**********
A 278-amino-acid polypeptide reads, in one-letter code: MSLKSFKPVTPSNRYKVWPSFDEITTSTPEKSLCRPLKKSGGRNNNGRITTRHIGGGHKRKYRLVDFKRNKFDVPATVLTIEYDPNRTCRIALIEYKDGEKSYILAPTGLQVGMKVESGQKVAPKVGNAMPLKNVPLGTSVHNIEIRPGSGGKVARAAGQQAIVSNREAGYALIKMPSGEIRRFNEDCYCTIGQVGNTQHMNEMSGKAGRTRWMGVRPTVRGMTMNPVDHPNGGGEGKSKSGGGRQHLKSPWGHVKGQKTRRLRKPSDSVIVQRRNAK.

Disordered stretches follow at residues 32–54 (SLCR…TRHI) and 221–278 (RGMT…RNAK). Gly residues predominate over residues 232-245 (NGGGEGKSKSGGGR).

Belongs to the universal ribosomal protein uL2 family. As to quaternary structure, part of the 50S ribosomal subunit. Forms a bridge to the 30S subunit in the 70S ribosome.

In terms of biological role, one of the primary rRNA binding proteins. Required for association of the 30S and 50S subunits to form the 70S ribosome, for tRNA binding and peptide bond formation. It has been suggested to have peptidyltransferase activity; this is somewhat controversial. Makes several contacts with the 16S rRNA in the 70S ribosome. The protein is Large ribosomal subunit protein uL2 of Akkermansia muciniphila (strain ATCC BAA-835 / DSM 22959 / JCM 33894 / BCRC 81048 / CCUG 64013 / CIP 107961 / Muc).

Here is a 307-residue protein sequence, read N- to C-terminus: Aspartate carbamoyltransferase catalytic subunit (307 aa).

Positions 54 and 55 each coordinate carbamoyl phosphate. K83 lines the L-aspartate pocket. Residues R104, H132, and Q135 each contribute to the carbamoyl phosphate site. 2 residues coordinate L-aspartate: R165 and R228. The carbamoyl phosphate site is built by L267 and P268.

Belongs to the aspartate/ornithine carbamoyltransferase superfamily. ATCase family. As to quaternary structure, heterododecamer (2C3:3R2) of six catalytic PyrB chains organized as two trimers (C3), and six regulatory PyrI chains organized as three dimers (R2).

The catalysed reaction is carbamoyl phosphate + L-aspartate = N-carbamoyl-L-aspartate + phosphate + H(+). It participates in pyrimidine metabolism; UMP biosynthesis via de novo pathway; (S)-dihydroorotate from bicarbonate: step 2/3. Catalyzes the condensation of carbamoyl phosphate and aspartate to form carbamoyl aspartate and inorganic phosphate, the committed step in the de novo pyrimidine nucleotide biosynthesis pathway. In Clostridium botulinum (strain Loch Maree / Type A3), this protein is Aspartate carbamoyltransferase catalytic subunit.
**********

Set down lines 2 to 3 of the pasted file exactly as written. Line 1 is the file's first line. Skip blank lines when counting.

Disordered stretches follow at residues 32–54 (SLCR…TRHI) and 221–278 (RGMT…RNAK). Gly residues predominate over residues 232-245 (NGGGEGKSKSGGGR).

Belongs to the universal ribosomal protein uL2 family. As to quaternary structure, part of the 50S ribosomal subunit. Forms a bridge to the 30S subunit in the 70S ribosome.